Collaborative Creativity

07.16.20 | Pastoral Care | by Eric Mullinax

Collaborative Creativity

    "...initial words of Scripture boldly proclaim we are not lost and wandering in a cosmic circle of time and chance, isolated from any meaning. There is One Who stood at the foundation of the world, Who with wisdom, majesty, power, and purpose, caused life and His-story to unfold."

    A most comforting premise of the Christian worldview is the assurance of a beginning. “In the beginning, God created the heavens and the earth…” (Genesis 1.1) These initial words of Scripture boldly proclaim we are not lost and wandering in a cosmic circle of time and chance, isolated from any meaning. There is One Who stood at the foundation of the world, Who with wisdom, majesty, power, and purpose, caused life and His-story to unfold.

    For the Christian, this comforting premise is deepened by the image of creation as the cooperative work of a relational, Trinitarian God. The account of creation in the Gospel of John runs parallel to the creation accounts of the book of Genesis, except that John makes it clear the Father was not acting alone. “In the beginning was the Word, and the Word was with God, and the Word was God. He was in the beginning with God. All things were made through him, and without him was not any thing made that was made. In him was life, and the life was the light of men.” (John 1.1-4) Paul similarly describes the Son’s involvement in creation, referring to Jesus Christ as “...the image of the invisible God, the firstborn of all creation. For by him all things were created, in heaven and on earth, visible and invisible, whether thrones or dominions or rulers or authorities—all things were created through him and for him. And he is before all things, and in him all things hold together.” (Colossians 1.15-17)

    The New Testament writers unapologetically affirm the Old Testament understanding of our total dependence upon the Maker of heaven and earth. However, they add to this affirmation the admission that all creation—from the beginning until now—is further seen through the light of Jesus Christ. Christ is the Word of God, existing with God at the beginning. He is the One Who called forth the heavens, the One Who holds all things together, the One Who sustains the universe by his word, even now. Like the Son, the Spirit is affirmed in Scripture as present at the beginning and sustaining of all creation: “By the word of the LORD the heavens were made, and by the breath of his mouth all their host.” (Psalm 33.6) Scripture clearly illumines the relational work of God from the very beginning, declaring that creation is the collaborative work of a divine relationship.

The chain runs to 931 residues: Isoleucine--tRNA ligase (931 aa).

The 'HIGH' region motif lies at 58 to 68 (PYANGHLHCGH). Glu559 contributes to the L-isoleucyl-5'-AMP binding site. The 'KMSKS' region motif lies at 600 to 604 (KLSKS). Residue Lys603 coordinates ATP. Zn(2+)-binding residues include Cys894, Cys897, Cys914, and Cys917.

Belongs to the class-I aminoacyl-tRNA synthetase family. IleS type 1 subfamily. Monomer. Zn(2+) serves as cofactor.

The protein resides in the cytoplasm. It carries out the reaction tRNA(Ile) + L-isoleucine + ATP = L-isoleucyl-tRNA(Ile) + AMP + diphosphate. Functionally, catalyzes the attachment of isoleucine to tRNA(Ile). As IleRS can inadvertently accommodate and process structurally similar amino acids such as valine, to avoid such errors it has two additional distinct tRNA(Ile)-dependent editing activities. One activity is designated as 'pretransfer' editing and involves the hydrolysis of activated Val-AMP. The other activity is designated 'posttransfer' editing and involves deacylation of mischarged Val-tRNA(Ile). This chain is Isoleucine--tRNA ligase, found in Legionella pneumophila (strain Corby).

In this image of the fullness of life in the Trinity, creation advances, not from any lack or need in God, but freely from God’s abundance. It is for this reason that creation is affirmed as good throughout Scripture. For the work of creation comes at the hands of a good, imaginative, and relational Creator. After each command in Genesis 1 that beauty and order come forth out of nothing, God declares that it is good—indeed, that creation in this way bears the image of its Creator. Augustine posited that there is a trace of the Trinity in everything. The outpouring of Trinitarian abundance into the work of all created things shows God’s covenantal relationship with all creation. From the very beginning, the Father, Son, and Spirit have bound themselves to their world. The One God, in Three persons, has voluntarily and purposely created the world out of this loving abundance of the Trinity. Leaving this mark and making humanity in His image, God shows the covenantal relationship a loving Creator not only intended for the world but continues to work to restore.

    This is indeed a comforting premise. The goodness of God can be seen in the daily activities of an immense and amazing world. Into this good picture of God’s creation, we are called to co-operatively participate, to “taste and see that the Lord is good,” to glorify God as Maker of heaven and earth, and join in the fellowship of a creative Trinity. Today and from the beginning, we are neither alone nor without purpose. We were made, and we are being remade by the Father, the Son, and the Spirit, the Maker of heaven and earth.

    ~ Pastor Mullinax

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